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New Book Is Abridged Edition of Clinton

August 23, 1996|PAUL RICHTER | TIMES STAFF WRITER

WASHINGTON — President Clinton's new volume of reflections on his hoped-for next term may be more notable for subjects it leaves out--such as campaign finance and entitlement reform--than the compendium of familiar proposals and themes that it recites.

Scheduled for pre-convention release this weekend, "Between Hope and History" offers a tour d'horizon of dozens of proposed and completed Clinton initiatives, ranging from top items such as deficit-cutting to the small-bore plan to distribute cellular telephones to Neighborhood Watch groups.

But unlike his 1992 campaign manifesto, "Putting People First," the president says nothing in the book about the campaign reform measures he then declared were needed to free a country "held hostage by big money interests." Nor is there any mention of a subject Clinton himself has identified as one of the biggest challenges of the years ahead--reform of the huge federal entitlement programs, including Medicare and Social Security, which consume half the federal budget.

Brief mention is accorded the beleaguered federal anti-drug effort, a topic that got nearly a full chapter in 1992. Gay rights, a difficult area for the White House since the beginning of his term, goes wholly unmentioned in a section on civil rights.

Clinton has said that the book, published by Times Books and priced at $16.95, is intended to present his thoughts on the future and "what I want to do" in a second term. While aides have said that it does not contain a complete list, the topics clearly closest to the top of the administration agenda are developed in detail in the 178-page volume.

Indeed, the book recalls the president's approach in his first presidential campaign, when admirers joked that he had a five-point plan for every problem.

Also striking, though not unexpected, is a strong emphasis on what Americans can do to help themselves, rather than on what government can do for them.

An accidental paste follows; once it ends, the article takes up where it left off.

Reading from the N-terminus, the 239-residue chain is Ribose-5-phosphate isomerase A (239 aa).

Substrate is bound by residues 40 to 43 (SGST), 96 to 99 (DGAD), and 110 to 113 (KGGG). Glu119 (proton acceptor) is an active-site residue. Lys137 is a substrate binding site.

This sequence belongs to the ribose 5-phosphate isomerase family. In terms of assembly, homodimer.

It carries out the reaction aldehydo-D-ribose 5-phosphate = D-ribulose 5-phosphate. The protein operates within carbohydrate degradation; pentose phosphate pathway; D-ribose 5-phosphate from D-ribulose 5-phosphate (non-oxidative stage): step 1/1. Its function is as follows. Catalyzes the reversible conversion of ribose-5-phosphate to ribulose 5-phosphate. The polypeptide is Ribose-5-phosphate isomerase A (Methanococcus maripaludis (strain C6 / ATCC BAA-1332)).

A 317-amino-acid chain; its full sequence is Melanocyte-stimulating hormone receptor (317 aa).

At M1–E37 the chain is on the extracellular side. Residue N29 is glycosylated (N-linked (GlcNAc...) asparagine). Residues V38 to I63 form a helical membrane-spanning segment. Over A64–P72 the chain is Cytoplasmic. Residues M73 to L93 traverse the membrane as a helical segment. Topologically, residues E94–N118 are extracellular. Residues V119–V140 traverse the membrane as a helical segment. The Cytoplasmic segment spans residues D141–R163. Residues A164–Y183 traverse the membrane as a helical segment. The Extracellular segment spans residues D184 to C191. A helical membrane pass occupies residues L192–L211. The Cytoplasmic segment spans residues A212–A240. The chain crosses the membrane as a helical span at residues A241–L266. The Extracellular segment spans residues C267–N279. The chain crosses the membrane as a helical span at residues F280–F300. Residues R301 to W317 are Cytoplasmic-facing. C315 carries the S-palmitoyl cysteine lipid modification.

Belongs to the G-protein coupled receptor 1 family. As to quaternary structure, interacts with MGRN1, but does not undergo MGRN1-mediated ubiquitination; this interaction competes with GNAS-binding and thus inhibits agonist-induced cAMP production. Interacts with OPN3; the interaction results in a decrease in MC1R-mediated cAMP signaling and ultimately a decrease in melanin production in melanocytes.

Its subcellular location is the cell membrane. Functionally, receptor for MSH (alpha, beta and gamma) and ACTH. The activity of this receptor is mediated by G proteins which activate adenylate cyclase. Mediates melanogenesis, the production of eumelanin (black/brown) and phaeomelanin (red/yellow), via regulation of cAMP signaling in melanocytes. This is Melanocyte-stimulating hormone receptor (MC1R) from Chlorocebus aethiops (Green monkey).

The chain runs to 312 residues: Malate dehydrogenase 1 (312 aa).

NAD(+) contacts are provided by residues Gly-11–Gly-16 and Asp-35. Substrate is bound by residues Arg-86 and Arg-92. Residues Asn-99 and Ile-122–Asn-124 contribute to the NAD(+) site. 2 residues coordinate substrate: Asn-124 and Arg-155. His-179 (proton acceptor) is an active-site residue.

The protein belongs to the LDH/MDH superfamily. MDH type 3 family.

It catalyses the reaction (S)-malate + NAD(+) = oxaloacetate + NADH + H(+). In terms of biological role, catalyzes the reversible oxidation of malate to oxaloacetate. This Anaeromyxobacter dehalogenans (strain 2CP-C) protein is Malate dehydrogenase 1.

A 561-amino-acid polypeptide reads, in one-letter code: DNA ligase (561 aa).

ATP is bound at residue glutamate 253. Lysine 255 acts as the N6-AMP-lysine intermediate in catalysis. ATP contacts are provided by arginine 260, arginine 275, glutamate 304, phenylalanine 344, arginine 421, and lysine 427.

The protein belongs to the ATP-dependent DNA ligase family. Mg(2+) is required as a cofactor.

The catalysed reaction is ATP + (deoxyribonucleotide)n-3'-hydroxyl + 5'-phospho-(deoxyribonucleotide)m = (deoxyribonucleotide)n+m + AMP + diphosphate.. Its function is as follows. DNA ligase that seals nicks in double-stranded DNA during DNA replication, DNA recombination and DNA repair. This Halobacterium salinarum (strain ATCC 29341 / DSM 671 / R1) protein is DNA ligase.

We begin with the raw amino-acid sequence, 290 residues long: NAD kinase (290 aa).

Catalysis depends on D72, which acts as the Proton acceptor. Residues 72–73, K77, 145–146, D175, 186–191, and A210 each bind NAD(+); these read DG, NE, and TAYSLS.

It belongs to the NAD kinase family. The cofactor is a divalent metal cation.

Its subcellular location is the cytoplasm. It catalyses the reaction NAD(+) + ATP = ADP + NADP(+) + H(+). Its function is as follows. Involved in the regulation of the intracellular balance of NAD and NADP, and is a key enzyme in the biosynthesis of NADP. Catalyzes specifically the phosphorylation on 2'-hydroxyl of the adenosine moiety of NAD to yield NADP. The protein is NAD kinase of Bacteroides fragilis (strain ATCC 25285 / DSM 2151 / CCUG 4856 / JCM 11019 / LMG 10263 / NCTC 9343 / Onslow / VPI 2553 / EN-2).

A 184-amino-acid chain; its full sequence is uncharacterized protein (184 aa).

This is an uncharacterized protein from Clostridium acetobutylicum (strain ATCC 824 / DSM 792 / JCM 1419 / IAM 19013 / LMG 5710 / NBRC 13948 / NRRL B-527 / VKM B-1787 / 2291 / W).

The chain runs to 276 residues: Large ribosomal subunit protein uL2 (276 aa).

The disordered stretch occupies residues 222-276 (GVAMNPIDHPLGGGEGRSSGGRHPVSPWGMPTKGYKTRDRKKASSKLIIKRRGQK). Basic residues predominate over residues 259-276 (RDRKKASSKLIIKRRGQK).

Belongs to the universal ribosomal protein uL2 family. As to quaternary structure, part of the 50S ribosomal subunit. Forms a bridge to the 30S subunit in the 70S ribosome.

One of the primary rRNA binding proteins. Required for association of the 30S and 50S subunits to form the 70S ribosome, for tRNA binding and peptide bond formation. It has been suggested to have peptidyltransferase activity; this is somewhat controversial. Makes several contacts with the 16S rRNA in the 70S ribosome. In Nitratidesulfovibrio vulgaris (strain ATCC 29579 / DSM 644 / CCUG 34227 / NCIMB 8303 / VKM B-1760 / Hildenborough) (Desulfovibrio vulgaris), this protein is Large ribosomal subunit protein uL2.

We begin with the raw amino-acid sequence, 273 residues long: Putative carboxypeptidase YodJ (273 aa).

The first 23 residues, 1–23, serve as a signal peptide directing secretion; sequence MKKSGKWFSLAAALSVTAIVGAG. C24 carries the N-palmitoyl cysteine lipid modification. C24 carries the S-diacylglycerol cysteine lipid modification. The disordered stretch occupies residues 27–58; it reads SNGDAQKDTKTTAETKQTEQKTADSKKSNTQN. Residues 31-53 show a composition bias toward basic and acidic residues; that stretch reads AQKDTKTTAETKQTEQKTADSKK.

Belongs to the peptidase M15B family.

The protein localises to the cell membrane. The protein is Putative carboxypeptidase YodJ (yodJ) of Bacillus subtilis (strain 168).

The book's three sections are built around what Clinton sees as the three fundamental American values--opportunity, responsibility and community. The nation's best strategy is "ensuring that all citizens have the opportunity to make the most of their lives; expecting every citizen to shoulder the responsibility to seize that opportunity; and working together as a community to live up to all we can be as a nation," Clinton writes.

In his 1992 book, Clinton sketched a lengthy list of new benefits that he thought the federal government should provide. In this book he portrays the Constitution as a part of a two-way deal with heavy obligations for citizens.

The book's new Democrat emphasis on personal responsibility and a curtailed role for government puts distance between the president and some of his congressional allies. But Clinton makes clear that his move to the right stops short of the Republicans' 1995 budget proposal and its plans to curtail future growth in Medicare.

Clinton takes on some controversial subjects. He praises the new welfare reform bill but says that it is "far from perfect" and needs changes because of cuts in nutrition aid and benefits for legal immigrants.

He offers his nuanced defense of affirmative action, saying that his goal is to "end abuses, prohibit quotas, subject affirmative action to strict review, oppose any benefits to those who aren't qualified. But make that extra effort to see that everyone has not a guarantee but a chance."

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